• If no tags have been created - current commit is appended to v0.0.0, e.g v0.0.0+a3dc218

A simple shell script (hack/ helps with this:

LATEST_TAG_REV=$(git rev-list --tags --max-count=1)
LATEST_COMMIT_REV=$(git rev-list HEAD --max-count=1)

if [ -n "$LATEST_TAG_REV" ]; then
    LATEST_TAG=$(git describe --tags "$(git rev-list --tags --max-count=1)")

if [ "$LATEST_TAG_REV" != "$LATEST_COMMIT_REV" ]; then
    echo "$LATEST_TAG+$(git rev-list HEAD --max-count=1 --abbrev-commit)"
    echo "$LATEST_TAG"

Building a project

I use make to build my Go projects, and also to start docker build process (make is also used inside of the container). When building the project, I also want to inject the version string into a binary (this way myapp --version can respond with the version info).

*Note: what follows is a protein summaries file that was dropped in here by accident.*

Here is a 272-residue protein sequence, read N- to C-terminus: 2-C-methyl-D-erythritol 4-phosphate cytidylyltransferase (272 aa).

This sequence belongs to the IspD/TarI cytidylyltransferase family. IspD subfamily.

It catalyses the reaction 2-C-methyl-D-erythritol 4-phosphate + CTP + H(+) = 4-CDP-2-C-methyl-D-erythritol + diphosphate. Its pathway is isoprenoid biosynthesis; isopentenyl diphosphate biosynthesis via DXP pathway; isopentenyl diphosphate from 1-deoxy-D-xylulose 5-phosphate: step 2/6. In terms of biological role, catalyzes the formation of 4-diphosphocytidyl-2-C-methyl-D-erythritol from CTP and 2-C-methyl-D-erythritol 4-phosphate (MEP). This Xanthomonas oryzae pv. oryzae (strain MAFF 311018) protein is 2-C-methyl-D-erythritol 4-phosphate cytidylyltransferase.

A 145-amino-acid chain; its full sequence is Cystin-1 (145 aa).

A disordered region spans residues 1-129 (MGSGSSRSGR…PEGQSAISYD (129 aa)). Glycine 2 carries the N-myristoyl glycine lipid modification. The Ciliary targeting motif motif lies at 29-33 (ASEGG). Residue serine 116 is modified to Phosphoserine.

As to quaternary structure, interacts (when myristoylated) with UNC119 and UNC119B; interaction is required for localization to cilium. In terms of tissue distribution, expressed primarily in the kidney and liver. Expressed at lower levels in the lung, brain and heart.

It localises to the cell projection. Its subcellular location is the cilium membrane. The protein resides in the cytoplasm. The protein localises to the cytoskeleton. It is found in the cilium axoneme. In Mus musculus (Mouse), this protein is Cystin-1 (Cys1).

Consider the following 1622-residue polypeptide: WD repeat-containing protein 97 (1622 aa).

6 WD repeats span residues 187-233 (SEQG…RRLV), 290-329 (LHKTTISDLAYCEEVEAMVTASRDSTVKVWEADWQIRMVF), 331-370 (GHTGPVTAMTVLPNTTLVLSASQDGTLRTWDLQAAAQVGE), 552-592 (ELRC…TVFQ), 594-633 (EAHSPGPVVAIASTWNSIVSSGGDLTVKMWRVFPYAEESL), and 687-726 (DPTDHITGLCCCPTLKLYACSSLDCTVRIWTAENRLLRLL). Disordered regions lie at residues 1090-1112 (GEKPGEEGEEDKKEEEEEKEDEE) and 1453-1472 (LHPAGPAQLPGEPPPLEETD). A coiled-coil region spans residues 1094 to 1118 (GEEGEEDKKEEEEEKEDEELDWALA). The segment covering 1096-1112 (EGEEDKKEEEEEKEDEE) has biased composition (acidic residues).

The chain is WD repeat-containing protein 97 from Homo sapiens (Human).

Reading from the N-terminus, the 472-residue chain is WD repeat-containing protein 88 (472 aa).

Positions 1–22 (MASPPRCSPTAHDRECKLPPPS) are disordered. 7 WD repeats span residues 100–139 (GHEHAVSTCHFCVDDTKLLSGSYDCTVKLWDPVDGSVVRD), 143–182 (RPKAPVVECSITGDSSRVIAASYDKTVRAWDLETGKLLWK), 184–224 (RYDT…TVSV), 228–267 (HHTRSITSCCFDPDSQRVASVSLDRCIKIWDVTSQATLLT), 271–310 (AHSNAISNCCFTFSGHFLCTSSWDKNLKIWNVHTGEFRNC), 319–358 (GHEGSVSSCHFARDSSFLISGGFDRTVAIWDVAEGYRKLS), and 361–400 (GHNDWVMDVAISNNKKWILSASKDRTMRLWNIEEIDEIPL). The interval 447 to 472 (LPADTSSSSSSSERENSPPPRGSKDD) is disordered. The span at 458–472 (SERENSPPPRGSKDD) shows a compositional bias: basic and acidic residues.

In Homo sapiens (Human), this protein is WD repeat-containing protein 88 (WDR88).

This is achieved with a Makefile that can look something like this:

APP_VERSION=$(shell hack/
GO_BUILD_CMD= CGO_ENABLED=0 go build -ldflags="-X main.appVersion=$(APP_VERSION)"


.PHONY: all
all: clean lint test build-all package-all

.PHONY: lint
	@echo "Linting code..."
	@go vet ./...

.PHONY: test
	@echo "Running tests..."
	@go test ./...

.PHONY: pre-build
	@mkdir -p $(BUILD_DIR)

.PHONY: build-linux
build-linux: pre-build
	@echo "Building Linux binary..."
	GOOS=linux GOARCH=amd64 $(GO_BUILD_CMD) -o $(BUILD_DIR)/$(BINARY_NAME)-linux-amd64

.PHONY: build-osx
build-osx: pre-build
	@echo "Building OSX binary..."
	GOOS=darwin GOARCH=amd64 $(GO_BUILD_CMD) -o $(BUILD_DIR)/$(BINARY_NAME)-darwin-amd64